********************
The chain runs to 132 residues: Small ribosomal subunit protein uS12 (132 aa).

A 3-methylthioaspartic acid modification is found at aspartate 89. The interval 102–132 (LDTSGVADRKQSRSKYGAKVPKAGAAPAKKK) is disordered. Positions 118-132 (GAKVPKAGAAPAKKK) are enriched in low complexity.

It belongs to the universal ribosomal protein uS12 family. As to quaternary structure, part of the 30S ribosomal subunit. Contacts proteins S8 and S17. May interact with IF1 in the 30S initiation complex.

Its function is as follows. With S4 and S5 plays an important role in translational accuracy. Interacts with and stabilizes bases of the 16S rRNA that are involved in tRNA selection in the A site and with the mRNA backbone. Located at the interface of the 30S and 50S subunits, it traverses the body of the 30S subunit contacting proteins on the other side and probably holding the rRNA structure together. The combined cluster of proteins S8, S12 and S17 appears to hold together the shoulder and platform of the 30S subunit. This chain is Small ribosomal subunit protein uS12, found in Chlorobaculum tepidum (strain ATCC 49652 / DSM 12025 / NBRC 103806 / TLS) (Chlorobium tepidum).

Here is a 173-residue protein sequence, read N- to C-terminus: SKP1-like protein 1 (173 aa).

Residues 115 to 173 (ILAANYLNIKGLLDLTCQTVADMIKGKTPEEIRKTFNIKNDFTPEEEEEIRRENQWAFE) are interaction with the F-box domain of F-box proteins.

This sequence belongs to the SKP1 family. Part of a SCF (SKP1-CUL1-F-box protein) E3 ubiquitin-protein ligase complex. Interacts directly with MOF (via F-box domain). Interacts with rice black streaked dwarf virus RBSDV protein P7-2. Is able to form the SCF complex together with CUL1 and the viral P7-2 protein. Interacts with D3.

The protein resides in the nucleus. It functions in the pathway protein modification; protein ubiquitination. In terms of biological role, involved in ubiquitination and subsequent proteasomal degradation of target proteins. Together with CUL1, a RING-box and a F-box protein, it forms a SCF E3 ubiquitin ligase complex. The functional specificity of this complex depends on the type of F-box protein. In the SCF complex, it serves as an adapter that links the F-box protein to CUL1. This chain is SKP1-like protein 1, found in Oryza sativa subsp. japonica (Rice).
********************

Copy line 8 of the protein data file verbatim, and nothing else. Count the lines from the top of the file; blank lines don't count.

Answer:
The protein resides in the nucleus. It functions in the pathway protein modification; protein ubiquitination. In terms of biological role, involved in ubiquitination and subsequent proteasomal degradation of target proteins. Together with CUL1, a RING-box and a F-box protein, it forms a SCF E3 ubiquitin ligase complex. The functional specificity of this complex depends on the type of F-box protein. In the SCF complex, it serves as an adapter that links the F-box protein to CUL1. This chain is SKP1-like protein 1, found in Oryza sativa subsp. japonica (Rice).